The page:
Historically, involved-field EBRT for indolent NHL in RIT-naive patients has been associated with greater than 90% long-term local control.18–20 Likewise, recent data regarding low-dose palliative EBRT for relapsed NHL have demonstrated excellent response rates (ORR 87%–94%), with median duration of response estimated at 22 mo.21, 22 Although follow-up of our patients was quite limited, given that many were terminally ill at the time of treatment, we observed only 2 local failures in the 29 tumor sites that could be assessed. One recurrence after suboptimal irradiation was successfully retreated with EBRT, resulting in local tumor control for the remainder of the patient's life.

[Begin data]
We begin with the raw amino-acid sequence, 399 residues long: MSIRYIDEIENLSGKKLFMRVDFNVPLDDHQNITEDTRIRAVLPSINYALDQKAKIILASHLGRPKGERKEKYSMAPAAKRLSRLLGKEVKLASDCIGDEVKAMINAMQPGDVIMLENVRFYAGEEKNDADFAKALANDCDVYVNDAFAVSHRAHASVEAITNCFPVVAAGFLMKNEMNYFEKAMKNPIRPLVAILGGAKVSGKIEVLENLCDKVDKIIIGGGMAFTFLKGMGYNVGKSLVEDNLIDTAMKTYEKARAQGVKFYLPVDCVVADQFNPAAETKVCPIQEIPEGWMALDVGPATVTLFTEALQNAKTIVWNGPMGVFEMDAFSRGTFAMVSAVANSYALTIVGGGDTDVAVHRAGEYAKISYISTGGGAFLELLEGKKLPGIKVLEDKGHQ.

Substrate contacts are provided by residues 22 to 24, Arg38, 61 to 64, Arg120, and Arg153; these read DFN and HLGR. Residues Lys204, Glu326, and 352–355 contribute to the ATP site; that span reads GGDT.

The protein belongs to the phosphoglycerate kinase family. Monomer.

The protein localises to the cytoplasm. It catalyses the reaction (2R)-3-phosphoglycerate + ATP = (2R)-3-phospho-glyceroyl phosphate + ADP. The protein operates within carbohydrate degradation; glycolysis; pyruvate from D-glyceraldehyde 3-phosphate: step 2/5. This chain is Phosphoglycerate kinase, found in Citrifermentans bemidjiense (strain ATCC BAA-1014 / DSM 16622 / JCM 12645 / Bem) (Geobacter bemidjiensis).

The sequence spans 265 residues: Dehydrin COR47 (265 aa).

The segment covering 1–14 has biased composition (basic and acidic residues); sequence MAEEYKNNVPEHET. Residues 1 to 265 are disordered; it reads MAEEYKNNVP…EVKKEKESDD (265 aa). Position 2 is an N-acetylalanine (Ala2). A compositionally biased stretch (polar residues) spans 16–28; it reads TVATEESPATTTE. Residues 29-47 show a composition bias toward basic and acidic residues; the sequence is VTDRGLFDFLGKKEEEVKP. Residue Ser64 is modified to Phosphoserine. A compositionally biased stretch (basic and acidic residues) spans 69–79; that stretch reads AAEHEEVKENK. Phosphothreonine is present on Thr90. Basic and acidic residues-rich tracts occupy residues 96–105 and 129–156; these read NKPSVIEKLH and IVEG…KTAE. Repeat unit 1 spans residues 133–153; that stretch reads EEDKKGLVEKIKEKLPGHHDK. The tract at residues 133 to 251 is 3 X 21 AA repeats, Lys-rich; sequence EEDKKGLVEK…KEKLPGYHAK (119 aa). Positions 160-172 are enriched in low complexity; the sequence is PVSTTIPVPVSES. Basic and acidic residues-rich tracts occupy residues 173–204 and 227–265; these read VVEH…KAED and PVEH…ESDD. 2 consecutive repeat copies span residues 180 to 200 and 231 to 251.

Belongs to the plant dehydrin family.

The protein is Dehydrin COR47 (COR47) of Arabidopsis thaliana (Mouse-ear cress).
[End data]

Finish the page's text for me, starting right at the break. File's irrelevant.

To date, there has been little published information regarding the use of both external radiation and radiolabeled antibodies in humans. Macklis and White have examined the impact of prior EBRT on safety and efficacy of subsequent 90Y-ibritumomab tiuxetan RIT.23 In that study previous EBRT did not significantly predict the likelihood of response to future RIT, nor did it predispose to most types of organ-specific toxicity. There was a slight trend suggesting an association between prior EBRT and subsequent neurologic and pulmonary toxicity. The authors noted, however, that some patients who experienced these effects had actually never before been irradiated to these anatomic sites, calling into question a true cause and effect relationship. Seven of our patients had received one or more courses of EBRT preceding their RIT (Table 1), and we did not find excessive RIT-related toxicity. Specifically, there were no untoward neurologic or pulmonary adverse events recorded.